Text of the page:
Visual art exhibitions and events with a platform for critical writing
G39 and Chapter, Cardiff 23 February 30 March
Reviewed by: Louise Short »
'Ffresh 3' was an open submission show for all artists who are Welsh, living in Wales, or who graduated from college in Wales within the last three years.
It claimed to be a sophisticated version of the open submission show. Although by no means an expert, I am aware of some of the arguments and counter arguments that have raged between artists, curators, selectors and critics over the actual purpose of open shows and whether they exploit artists. Submission fees, cash prizes, artists' payments or their omission, accusations of nepotism, hidden agendas, themes, overcrowding, catalogue texts and expense claims all contribute to the complexities of the open submission show; it is noticeable that audiences are rarely mentioned.
Whilst seeking to extrapolate information about how exactly 'Ffresh 3' is a more refined version of the open submission show, I discovered a hotbed of issues raised by the artists and the selectors. Some open submission shows attempt to avoid attack by selecting work anonymously or by keeping the identity of the selectors hidden until the whole process is over. In contrast, the selectors at 'Ffresh 3' Anthony Shapland, artist and curator at g39, Hannah Firth, curator of Chapter and independent curator and project manager, Julie Crawshaw were careful to declare their interests during the selection of works and abstain from discussion when appropriate.
What makes the approach to open submission shows refreshing in 'Ffresh 3' was the invitation to the selected artists to visit the galleries and discuss the siting of their works. It was apparent in all but one room that this enabled a considered curation of individual works. Where it failed was the usual problem of soundtracks which obliterate the inherent quietness of other works taking earplugs to galleries may be the only sensible solution to this continuing challenge to the art experience. In group shows of this kind, artists benefit from discussion about the shared themes and concerns which exist between individual works and the opportunity to test out ideas during the actual installation of the show. In some cases lifelong bonds can be forged through this curious meeting ground for artists, and occasionally careers blossom from the exposure. The positive aspects of the open submission phenomena usually outweigh the negatives. However, artists would be well advised to keep a level head throughout the whole process.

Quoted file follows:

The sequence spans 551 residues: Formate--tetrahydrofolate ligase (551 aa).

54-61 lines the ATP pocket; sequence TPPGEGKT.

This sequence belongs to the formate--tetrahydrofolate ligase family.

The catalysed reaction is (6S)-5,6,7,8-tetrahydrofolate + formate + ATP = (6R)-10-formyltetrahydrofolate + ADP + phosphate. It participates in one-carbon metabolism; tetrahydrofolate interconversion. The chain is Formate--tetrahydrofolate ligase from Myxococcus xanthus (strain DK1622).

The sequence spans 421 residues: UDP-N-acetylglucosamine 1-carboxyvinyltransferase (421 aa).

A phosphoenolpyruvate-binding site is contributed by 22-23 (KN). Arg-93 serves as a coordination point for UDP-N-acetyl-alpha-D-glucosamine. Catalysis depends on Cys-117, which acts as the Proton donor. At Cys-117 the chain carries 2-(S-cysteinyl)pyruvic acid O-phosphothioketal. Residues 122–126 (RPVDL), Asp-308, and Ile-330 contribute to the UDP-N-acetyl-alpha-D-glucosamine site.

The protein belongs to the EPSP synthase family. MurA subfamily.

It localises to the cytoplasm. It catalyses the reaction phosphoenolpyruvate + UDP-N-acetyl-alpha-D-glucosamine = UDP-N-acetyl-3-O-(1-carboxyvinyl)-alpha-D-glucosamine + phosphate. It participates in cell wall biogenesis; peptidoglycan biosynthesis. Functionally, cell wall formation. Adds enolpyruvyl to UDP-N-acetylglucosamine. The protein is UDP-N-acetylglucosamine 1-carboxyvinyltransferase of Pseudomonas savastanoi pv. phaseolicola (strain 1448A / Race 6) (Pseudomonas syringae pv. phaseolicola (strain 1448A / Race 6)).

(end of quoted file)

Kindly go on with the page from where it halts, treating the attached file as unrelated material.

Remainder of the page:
The selectors were right to claim, in their introductory essay for the exhibition, that there were a number of interesting relations between the artworks in both sites across the city. Perhaps this is one of the more unpredictable and curious aspects of the mixed show. Every exhibition should be more than a collection of finished works: in 'Ffresh 3' there is general air of playfulness, erring on the side of mischief.
For those artists who apply every year at some considerable expense and effort, beware the odds are often stacked against you, 'Ffresh 3' had close to 100 artists apply, although no submission fee was required. Each artist in the exhibition also received a fee of £100. Congratulations to those artists who made it in to 'Ffresh 3' and for those who didn't better luck next year.
Artists in 'Ffresh 3' at Chapter were Meriel Herbert, Stuart Lee, Angharad Pearce Jones, Richard Higlett, Jennifer Savage, Michael Cousin, Paul Becker, Christopher Brown and David Cushway. At G39 Siôn Dafydd and Alwyn Thomas, Gordon Dalton, Neale Howells, Rachelle Viader Knowles. Phillipa Lawrence and Andy Fung worked across both venues.
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